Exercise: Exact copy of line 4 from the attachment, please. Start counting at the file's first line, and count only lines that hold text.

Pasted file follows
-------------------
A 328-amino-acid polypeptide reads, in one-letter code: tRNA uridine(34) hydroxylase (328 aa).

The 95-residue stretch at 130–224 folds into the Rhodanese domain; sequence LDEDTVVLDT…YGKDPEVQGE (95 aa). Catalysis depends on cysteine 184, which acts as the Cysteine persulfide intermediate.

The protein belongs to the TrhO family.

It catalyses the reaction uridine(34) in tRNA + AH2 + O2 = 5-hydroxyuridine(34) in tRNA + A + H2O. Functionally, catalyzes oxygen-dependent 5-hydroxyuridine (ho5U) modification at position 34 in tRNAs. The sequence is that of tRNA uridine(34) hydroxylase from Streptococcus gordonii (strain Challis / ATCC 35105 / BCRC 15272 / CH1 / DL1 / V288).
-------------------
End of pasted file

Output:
It catalyses the reaction uridine(34) in tRNA + AH2 + O2 = 5-hydroxyuridine(34) in tRNA + A + H2O. Functionally, catalyzes oxygen-dependent 5-hydroxyuridine (ho5U) modification at position 34 in tRNAs. The sequence is that of tRNA uridine(34) hydroxylase from Streptococcus gordonii (strain Challis / ATCC 35105 / BCRC 15272 / CH1 / DL1 / V288).